Archive for Tuesday, February 26, 2013

Saying ‘yes’ to the dress

Two teens create closetful of dresses to share

Danielle Focht, left, and Haley Arevalo, both Tonganoxie High School freshmen, have started Cinderella’s Closet with the help of a grant and donations. The project offers free dresses to youths who are looking to attend spring formal events but might not be able to afford a new dress.

Danielle Focht, left, and Haley Arevalo, both Tonganoxie High School freshmen, have started Cinderella’s Closet with the help of a grant and donations. The project offers free dresses to youths who are looking to attend spring formal events but might not be able to afford a new dress.

February 26, 2013

Middle school and high school girls concerned about affording a dress for spring school events might find a solution at Tonganoxie High School.

Haley Arevalo and Danielle Focht, both THS freshmen, have created Cinderella’s Closet, a service that offers free dresses and accessories to youths.

Arevalo said she first started thinking about the project while an eighth-grader last year at Tonganoxie Middle School. The school has its annual Night of the Stars for which students dress up.

“I realized some of the girls had worn the dresses before and didn’t have the money to buy a new dress,” Arevalo said.

Cinderella’s Closet also is Haley’s Girl Scout Gold Award Project for Girl Scout Troop No. 691 and her Star Event Program for Tonganoxie High School’s chapter of Family, Career and Community Leaders of America with Focht.

To fund the cause, Arevalo applied for a Leighty grant through First State and Bank and Trust and was awarded $750 for her cause. Arevalo also participated in a fashion show through Natalie M. designer clothing store in Shawnee. She raised $100 through that event, which she applied to her Cinderella’s Closet budget.

In addition to purchasing dresses, Arevalo has used the money to purchase clothing racks, shoes and accessories, as well as supplies for temporary changing rooms. She purchased dresses from Sears and J.C. Penney outlets, Dillards, Natalie M. and BE Boutique. Some businesses have donated dresses, as have high school students and some adults. Arevalo estimated that roughly 90 percent of the dresses have been donated. There are about 220 dresses currently available.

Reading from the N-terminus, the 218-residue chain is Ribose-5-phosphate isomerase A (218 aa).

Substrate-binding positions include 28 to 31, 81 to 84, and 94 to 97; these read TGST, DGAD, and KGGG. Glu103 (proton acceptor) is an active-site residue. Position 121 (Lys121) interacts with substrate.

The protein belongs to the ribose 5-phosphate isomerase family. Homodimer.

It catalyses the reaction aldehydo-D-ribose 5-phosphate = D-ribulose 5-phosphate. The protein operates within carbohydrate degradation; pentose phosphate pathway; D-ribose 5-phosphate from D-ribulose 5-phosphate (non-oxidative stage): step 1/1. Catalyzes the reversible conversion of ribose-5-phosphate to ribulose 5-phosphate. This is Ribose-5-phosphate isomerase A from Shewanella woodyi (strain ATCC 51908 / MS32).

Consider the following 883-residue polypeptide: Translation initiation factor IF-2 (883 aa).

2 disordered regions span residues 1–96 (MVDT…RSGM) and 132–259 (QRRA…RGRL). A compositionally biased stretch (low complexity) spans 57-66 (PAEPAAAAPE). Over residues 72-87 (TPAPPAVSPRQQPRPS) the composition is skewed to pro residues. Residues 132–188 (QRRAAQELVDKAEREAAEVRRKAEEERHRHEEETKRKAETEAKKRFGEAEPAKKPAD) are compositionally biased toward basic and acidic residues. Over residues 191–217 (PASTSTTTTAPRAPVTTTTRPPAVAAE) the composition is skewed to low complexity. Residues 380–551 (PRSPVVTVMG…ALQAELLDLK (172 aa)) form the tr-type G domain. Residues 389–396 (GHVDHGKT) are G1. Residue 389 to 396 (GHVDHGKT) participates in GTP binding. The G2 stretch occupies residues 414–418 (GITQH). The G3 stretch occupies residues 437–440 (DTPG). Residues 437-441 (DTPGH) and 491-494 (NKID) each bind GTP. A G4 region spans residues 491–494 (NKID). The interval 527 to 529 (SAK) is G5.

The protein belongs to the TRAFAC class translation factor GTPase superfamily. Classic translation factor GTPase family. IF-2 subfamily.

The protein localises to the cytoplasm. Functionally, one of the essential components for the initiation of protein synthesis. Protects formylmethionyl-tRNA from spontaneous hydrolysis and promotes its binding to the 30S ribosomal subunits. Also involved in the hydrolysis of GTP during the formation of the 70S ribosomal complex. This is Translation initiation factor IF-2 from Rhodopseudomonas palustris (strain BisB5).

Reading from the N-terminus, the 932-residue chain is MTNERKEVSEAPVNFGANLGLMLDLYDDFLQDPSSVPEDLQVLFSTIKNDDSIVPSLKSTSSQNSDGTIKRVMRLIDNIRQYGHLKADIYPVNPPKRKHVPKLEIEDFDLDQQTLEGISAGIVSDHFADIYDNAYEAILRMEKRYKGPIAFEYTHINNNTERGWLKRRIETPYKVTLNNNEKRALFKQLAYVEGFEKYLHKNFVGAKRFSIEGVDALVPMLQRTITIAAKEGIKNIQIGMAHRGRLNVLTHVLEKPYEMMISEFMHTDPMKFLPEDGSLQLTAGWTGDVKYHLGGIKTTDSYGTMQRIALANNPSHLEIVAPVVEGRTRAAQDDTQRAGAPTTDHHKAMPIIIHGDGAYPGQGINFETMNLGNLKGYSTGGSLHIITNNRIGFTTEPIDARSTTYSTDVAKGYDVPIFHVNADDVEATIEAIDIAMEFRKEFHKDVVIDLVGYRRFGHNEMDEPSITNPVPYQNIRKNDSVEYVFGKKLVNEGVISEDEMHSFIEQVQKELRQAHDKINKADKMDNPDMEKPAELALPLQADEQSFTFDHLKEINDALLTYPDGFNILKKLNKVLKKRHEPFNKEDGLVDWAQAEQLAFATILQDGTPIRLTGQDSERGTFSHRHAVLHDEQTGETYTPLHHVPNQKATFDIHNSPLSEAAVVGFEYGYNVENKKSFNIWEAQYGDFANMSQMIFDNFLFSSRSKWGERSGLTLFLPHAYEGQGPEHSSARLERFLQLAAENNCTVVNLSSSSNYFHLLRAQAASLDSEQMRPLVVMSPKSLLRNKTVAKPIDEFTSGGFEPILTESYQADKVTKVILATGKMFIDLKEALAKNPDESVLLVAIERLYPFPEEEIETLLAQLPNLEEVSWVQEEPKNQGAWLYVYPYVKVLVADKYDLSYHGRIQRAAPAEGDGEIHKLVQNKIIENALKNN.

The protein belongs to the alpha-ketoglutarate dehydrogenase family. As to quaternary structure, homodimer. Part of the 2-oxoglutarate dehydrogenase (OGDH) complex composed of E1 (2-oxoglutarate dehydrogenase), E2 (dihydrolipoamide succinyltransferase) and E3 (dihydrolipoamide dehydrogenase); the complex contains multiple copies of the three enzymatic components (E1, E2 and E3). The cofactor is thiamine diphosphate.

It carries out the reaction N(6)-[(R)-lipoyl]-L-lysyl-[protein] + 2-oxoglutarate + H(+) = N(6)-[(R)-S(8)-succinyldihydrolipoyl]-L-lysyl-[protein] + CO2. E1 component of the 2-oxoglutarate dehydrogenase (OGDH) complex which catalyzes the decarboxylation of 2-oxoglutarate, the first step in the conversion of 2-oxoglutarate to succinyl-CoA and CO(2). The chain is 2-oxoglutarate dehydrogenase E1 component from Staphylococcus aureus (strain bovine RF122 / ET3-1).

Girls in middle school and high school can get a sneak peek at available dresses with a fashion show at 7 p.m. Friday, March 8, at the Tonganoxie Performing Arts Center on the THS campus. The dresses will be available to try on from 9:30 a.m. to 4 p.m. Friday, March 15, and Saturday, March 16, at the Chieftain Room on the THS east campus. Pam Arevalo, Haley’s mother, teaches Spanish at THS. Her classroom is across the hall from the Chieftain Room. The changing rooms will be set up in her classroom.

Cinderella’s Closet already has helped a few girls find a new dress for homecoming and winter royalty dances. And, there are some adult sizes available if any women are in need of formal wear.

Haley said the opportunity for someone to have a dress when she otherwise might not be able to afford it is important. She said it was gratifying to see the look on girls’ faces when they find a dress that they can wear.

“It will build their self-esteem up,” Haley said.

Pam agreed.

“One of things Haley has talked about is how it’s just devastating to a girl if she can’t participate in prom or Night of the Stars,” Pam said. “A big part of social equity is having a dress that makes you fit in and own the occasion.

“It’s been a lot of fun for girls to try on dresses. It’s a good experience to see yourself in a different light ... It does a lot for a girl’s self-esteem.”

The THS freshmen also have reached out to McLouth and Basehor-Linwood school districts to invite girls from those schools to the fashion show and open dates for obtaining dresses.

Focht said the project has come with challenges, such as finding girls willing to model dresses.

“They’re nervous to come out on stage,” Focht said.

Haley said another challenge has been finding larger-size dresses. And, finding that there are some discrepancies from store to store in sizing.

“A size 6 isn’t always the same,” Haley said.

Pam noted the FCCLA project focuses on being a savvy consumer. Haley said they found a group of dresses valued at $800 that cost $92 at Sears Outlet. They even found deals on eBay.

“I think one of the things Haley has learned is how much work goes into a big project and management and all the elements of it,” Pam said. “Figuring out how much to spend on dresses versus racks and a couple mirrors and stuff to make dressing rooms. She’d rather spend on dresses, but you have to have the other stuff.”

Girls receiving the dresses can keep the dresses or donate them back for others to use. To donate, or for more information, contact Pam at 913-683-0964 or parevalo@tong464.org.

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